TuSimple’s Self-Driving Semi Truck Crash Veers Into Renewed Scrutiny
There are accusations of the company rushing software for quick profits.
Self-driving truck company TuSimple has been under fire since an April 6 crash was made public in June. One of the startup's test trucks crashed into a concrete highway median after abruptly making a hard left in the middle of traffic. Following the accident, TuSimple claimed it independently investigated the issue, upgraded its systems, and then filed a report with the National Highway Traffic Safety Administration. According to TuSimple, the accident was the fault of its driver, not its software. However, there are conflicting reports about the accident as well as TuSimple's software and safeguards.
Here's what TuSimple said about the accident: "On April 6, 2022, a human error occurred when two operators in a TuSimple vehicle incorrectly reengaged the autonomous driving mode without completing all of the steps necessary to safely reengage, resulting in the truck scraping a median. Fortunately, no one was injured, there was no property damage, and the only visible sign of the incident was a minor scrape on the truck."
According to the Wall Street Journal, which allegedly viewed an internal TuSimple memo recapping the accident, the truck's self-driving system executed a left turn command that was two and half minutes old after being rebooted. This document reportedly also claimed that the left turn command should have been erased from the system long before it made the move.
Next, an alleged whistleblower sent footage of the incident to The Asian Mai Show, a trucking YouTube channel. In it, you can see the steering wheel suddenly jerk to the left, nearly clipping a pickup truck, as the driver frantically turns to the right. However, by the time the driver reacted, the truck was nearly to the concrete median and there was no stopping it. Thankfully, no one was injured and the truck didn't hit any other vehicles.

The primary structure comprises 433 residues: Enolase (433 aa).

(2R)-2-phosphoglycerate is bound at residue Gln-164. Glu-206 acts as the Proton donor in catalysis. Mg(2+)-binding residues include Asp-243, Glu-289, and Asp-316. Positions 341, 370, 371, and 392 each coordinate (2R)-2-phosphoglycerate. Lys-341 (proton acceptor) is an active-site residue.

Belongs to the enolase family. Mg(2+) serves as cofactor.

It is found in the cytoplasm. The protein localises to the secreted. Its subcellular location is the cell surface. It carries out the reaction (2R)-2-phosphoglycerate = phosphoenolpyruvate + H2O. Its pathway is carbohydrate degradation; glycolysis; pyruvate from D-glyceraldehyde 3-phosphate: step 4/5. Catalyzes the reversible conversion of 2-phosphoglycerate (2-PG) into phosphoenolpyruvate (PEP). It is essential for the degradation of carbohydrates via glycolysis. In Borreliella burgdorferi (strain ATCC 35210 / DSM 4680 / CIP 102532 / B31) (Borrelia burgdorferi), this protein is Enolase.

Along with this footage was a letter from the Federal Motor Carrier Safety Administration to TuSimple, notifying the company it would be under investigation. The FMCSA partnered with the NHTSA on May 26 to investigate TuSimple's "operations to determine the level of safety within your transport operation." Investigators were sent in person to check out TuSimple's Tucson, Arizona, plant. TuSimple said in a statement that it welcomed the investigators "to discuss what occurred and the solutions we put in place to safeguard against human errors."
Again, TuSimple continues to blame the accident on the driver.
WSJ reports a pattern of TuSimple disregarding safety measures and even terminating employees that speak up about it. Several high-ranking executives have left in the past year, including the former CEO, who was replaced by founder Xiaodi Hou. TuSimple's previous CFO Patrick Dillon also resigned.
On March 18, 2020, John Lindland, former lead safety engineer for TuSimple, was fired. Lindland claims he was fired for refusing to ignore necessary safety measures. In March 2022, Lindland filed a lawsuit in which he alleged he "simply wanted to conduct his job duties, while Hou was only concerned with obtaining quick funding and money, regardless of the safety and functionality of the products.” TuSimple denied the allegations of Lindland's lawsuit, essentially writing him off as a disgruntled former employee.
As the FMCSA and NHTSA complete their investigations, expect TuSimple's shareholders to keep an eye out for the verdict.